Hello everyone,

I don't know if the following generalization exists, but I want to give it a go. If you want to join, please do and help me. For this mini research to be a success, you need to help me with this problem. I found this to be little tricky and confusing stuff. Here it is.

Here is a regular pentagon named \(ABCDE\). Suppose, equal charges \(q\) are placed on each of its vertex.Now here's the calculation I need from your side. Find the magnitude of the net force exerted on a charge by the other \(4\) charges.

Details and Assumptions:

The length of each side of the pentagon is assumed to be \(a\).

Assume the medium to be vacuum.

Thanks \(!\)

*Swapnil Das*

No vote yet

1 vote

×

Problem Loading...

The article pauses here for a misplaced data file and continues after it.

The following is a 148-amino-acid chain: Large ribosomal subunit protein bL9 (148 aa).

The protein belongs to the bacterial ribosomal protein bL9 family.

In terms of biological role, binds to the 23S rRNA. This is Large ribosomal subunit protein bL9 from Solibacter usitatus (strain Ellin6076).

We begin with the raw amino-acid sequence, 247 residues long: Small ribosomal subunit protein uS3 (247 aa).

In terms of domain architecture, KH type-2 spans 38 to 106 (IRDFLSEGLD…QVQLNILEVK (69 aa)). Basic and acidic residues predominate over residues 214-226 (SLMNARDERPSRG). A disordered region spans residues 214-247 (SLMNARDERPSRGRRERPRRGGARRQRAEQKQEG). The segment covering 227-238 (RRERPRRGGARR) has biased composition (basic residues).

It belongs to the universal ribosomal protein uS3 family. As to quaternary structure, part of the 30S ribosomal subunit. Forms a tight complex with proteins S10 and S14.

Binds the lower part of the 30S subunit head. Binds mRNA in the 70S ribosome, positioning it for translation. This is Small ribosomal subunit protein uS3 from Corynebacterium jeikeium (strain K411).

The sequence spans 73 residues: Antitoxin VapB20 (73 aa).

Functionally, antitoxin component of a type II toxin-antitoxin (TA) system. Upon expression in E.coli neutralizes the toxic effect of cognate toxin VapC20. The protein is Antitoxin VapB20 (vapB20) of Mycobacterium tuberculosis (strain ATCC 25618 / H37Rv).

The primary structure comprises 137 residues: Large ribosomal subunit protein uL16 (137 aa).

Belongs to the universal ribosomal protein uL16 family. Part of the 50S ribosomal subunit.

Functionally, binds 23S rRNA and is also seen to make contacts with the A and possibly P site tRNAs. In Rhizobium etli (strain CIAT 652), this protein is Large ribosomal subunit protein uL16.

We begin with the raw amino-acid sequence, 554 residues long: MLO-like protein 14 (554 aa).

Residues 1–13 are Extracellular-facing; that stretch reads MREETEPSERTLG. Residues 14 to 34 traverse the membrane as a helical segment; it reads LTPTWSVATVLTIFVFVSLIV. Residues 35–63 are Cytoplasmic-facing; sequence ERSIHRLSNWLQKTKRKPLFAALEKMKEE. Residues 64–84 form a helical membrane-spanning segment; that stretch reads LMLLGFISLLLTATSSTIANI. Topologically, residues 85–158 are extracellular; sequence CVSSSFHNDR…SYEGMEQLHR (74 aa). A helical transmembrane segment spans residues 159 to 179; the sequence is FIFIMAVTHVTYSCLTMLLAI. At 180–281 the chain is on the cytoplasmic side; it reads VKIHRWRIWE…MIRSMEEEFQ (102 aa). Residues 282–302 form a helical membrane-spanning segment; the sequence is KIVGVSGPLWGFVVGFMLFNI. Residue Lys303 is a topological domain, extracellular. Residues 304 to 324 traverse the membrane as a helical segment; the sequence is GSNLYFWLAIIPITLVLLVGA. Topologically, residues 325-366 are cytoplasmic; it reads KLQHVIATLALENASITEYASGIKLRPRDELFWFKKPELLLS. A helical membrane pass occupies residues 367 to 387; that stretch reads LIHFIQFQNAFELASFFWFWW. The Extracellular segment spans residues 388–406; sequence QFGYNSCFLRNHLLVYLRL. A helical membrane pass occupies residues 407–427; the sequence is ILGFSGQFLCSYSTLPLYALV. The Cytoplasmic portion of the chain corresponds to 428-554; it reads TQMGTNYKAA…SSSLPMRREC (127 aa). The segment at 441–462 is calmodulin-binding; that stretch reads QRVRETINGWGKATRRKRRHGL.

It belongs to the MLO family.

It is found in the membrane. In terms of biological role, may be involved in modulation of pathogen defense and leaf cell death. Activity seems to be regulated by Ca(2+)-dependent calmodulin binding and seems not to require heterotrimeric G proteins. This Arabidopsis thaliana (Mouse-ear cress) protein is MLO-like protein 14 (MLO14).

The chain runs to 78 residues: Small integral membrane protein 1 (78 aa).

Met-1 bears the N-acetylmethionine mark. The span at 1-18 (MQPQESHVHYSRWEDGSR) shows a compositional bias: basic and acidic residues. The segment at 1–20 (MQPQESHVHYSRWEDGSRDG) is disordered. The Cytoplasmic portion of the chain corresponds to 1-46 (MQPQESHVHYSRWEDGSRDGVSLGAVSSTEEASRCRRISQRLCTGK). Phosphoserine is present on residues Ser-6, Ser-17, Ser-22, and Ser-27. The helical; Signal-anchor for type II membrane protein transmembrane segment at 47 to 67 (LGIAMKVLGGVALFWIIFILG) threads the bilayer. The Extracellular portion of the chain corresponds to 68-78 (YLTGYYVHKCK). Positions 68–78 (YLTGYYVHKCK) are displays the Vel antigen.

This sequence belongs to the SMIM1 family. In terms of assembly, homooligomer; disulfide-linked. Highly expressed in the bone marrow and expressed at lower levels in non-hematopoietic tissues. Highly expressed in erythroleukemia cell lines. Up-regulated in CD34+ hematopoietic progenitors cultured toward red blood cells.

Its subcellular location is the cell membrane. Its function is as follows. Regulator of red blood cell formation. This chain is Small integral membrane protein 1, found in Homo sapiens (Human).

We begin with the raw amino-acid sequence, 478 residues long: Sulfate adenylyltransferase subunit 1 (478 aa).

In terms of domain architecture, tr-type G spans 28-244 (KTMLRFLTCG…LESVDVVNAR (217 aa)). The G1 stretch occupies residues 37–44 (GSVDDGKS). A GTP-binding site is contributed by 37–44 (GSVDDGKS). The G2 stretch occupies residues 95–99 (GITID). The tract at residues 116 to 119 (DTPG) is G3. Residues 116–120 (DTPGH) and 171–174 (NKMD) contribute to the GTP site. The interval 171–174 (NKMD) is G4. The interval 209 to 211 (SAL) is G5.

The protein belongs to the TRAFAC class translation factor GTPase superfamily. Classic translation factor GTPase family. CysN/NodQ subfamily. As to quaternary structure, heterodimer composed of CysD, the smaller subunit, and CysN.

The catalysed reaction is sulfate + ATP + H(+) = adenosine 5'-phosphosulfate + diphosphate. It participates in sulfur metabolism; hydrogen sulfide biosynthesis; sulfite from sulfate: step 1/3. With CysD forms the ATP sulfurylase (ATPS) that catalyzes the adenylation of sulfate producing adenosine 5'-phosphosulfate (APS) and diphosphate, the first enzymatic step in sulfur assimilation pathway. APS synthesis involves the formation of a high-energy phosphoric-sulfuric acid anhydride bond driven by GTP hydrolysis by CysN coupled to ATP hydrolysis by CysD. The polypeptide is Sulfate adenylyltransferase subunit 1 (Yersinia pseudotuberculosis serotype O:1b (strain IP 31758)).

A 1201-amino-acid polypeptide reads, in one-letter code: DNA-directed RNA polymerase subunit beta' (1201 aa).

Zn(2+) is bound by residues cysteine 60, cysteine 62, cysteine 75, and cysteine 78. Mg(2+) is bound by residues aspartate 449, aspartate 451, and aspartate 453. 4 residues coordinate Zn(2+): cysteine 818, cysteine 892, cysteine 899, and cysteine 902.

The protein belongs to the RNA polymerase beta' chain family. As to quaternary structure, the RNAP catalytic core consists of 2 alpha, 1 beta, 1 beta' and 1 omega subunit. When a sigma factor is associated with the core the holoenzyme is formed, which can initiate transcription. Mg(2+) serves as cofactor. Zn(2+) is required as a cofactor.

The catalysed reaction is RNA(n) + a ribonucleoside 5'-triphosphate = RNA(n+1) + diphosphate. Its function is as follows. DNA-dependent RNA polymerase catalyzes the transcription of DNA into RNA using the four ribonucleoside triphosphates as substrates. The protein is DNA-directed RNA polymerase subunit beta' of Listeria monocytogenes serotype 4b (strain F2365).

Note Loading...

Set Loading...

Easy Math Editor

`*italics*`

or`_italics_`

italics`**bold**`

or`__bold__`

boldNote: you must add a full line of space before and after lists for them to show up correctlyparagraph 1

paragraph 2

`[example link](https://brilliant.org)`

`> This is a quote`

Remember to wrap math in \( ... \) or \[ ... \] to ensure proper formatting.`2 \times 3`

`2^{34}`

`a_{i-1}`

`\frac{2}{3}`

`\sqrt{2}`

`\sum_{i=1}^3`

`\sin \theta`

`\boxed{123}`

## Comments

Sort by:

TopNewestfirst find the distance between the test charge and 4 other charges. it is = a for 2 charge

first we find force due to them just write a vector and we find that one component of both is canceling

net ={2sin(36)kq^2}/(a^(2))

other which are at distance=2asin(54)

net due to them=(cos(18)/sin^2{54}){kq^2}/(2a^(2))

total={2sin(36)kq^2}/(a^(2))+(cos(18)/sin^2{54}){kq^2}/(2a^(2))

Log in to reply

Nice!! There can be a shorter way, I suppose

Log in to reply